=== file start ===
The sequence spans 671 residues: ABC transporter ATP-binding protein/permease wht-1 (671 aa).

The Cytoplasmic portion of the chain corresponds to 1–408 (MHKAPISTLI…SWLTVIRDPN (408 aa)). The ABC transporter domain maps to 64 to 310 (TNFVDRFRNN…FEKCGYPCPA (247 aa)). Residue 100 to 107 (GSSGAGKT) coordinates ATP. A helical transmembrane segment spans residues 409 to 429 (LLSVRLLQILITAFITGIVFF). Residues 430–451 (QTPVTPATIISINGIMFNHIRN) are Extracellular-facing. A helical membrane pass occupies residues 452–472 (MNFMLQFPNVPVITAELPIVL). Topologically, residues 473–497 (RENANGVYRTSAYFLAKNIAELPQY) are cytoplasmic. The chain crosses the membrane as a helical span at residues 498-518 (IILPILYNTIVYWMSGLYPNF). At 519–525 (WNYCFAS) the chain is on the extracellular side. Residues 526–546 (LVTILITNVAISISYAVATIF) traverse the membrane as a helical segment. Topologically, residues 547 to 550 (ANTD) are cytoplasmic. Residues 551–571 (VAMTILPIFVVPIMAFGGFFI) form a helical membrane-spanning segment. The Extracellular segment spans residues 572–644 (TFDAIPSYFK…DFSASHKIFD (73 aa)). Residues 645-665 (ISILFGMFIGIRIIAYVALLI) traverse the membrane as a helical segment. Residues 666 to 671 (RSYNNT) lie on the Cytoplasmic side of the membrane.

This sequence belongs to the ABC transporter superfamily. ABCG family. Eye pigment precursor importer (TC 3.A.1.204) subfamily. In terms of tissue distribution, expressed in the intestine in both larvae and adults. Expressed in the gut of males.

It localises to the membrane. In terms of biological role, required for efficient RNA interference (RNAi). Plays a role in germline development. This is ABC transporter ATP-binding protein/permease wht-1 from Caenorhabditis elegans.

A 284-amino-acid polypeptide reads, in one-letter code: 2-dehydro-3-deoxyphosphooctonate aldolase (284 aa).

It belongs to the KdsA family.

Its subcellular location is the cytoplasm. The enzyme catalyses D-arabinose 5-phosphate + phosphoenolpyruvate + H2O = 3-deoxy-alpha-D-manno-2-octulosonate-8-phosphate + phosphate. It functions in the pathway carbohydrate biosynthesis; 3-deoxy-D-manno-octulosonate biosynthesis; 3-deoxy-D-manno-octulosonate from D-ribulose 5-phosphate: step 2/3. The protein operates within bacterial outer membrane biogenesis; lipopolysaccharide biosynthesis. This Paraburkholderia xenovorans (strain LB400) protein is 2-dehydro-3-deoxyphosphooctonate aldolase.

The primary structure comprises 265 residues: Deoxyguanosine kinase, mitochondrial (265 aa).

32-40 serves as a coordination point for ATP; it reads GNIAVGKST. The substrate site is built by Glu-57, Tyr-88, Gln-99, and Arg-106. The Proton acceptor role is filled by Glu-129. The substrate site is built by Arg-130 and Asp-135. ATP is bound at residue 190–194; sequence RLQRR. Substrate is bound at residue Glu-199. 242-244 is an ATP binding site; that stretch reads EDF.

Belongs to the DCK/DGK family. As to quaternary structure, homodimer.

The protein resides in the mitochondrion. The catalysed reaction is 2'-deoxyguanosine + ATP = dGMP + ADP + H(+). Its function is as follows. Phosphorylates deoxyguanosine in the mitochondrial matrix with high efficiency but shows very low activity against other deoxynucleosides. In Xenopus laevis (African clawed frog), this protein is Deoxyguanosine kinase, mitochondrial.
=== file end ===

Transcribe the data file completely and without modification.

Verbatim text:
The sequence spans 671 residues: ABC transporter ATP-binding protein/permease wht-1 (671 aa).

The Cytoplasmic portion of the chain corresponds to 1–408 (MHKAPISTLI…SWLTVIRDPN (408 aa)). The ABC transporter domain maps to 64 to 310 (TNFVDRFRNN…FEKCGYPCPA (247 aa)). Residue 100 to 107 (GSSGAGKT) coordinates ATP. A helical transmembrane segment spans residues 409 to 429 (LLSVRLLQILITAFITGIVFF). Residues 430–451 (QTPVTPATIISINGIMFNHIRN) are Extracellular-facing. A helical membrane pass occupies residues 452–472 (MNFMLQFPNVPVITAELPIVL). Topologically, residues 473–497 (RENANGVYRTSAYFLAKNIAELPQY) are cytoplasmic. The chain crosses the membrane as a helical span at residues 498-518 (IILPILYNTIVYWMSGLYPNF). At 519–525 (WNYCFAS) the chain is on the extracellular side. Residues 526–546 (LVTILITNVAISISYAVATIF) traverse the membrane as a helical segment. Topologically, residues 547 to 550 (ANTD) are cytoplasmic. Residues 551–571 (VAMTILPIFVVPIMAFGGFFI) form a helical membrane-spanning segment. The Extracellular segment spans residues 572–644 (TFDAIPSYFK…DFSASHKIFD (73 aa)). Residues 645-665 (ISILFGMFIGIRIIAYVALLI) traverse the membrane as a helical segment. Residues 666 to 671 (RSYNNT) lie on the Cytoplasmic side of the membrane.

This sequence belongs to the ABC transporter superfamily. ABCG family. Eye pigment precursor importer (TC 3.A.1.204) subfamily. In terms of tissue distribution, expressed in the intestine in both larvae and adults. Expressed in the gut of males.

It localises to the membrane. In terms of biological role, required for efficient RNA interference (RNAi). Plays a role in germline development. This is ABC transporter ATP-binding protein/permease wht-1 from Caenorhabditis elegans.

A 284-amino-acid polypeptide reads, in one-letter code: 2-dehydro-3-deoxyphosphooctonate aldolase (284 aa).

It belongs to the KdsA family.

Its subcellular location is the cytoplasm. The enzyme catalyses D-arabinose 5-phosphate + phosphoenolpyruvate + H2O = 3-deoxy-alpha-D-manno-2-octulosonate-8-phosphate + phosphate. It functions in the pathway carbohydrate biosynthesis; 3-deoxy-D-manno-octulosonate biosynthesis; 3-deoxy-D-manno-octulosonate from D-ribulose 5-phosphate: step 2/3. The protein operates within bacterial outer membrane biogenesis; lipopolysaccharide biosynthesis. This Paraburkholderia xenovorans (strain LB400) protein is 2-dehydro-3-deoxyphosphooctonate aldolase.

The primary structure comprises 265 residues: Deoxyguanosine kinase, mitochondrial (265 aa).

32-40 serves as a coordination point for ATP; it reads GNIAVGKST. The substrate site is built by Glu-57, Tyr-88, Gln-99, and Arg-106. The Proton acceptor role is filled by Glu-129. The substrate site is built by Arg-130 and Asp-135. ATP is bound at residue 190–194; sequence RLQRR. Substrate is bound at residue Glu-199. 242-244 is an ATP binding site; that stretch reads EDF.

Belongs to the DCK/DGK family. As to quaternary structure, homodimer.

The protein resides in the mitochondrion. The catalysed reaction is 2'-deoxyguanosine + ATP = dGMP + ADP + H(+). Its function is as follows. Phosphorylates deoxyguanosine in the mitochondrial matrix with high efficiency but shows very low activity against other deoxynucleosides. In Xenopus laevis (African clawed frog), this protein is Deoxyguanosine kinase, mitochondrial.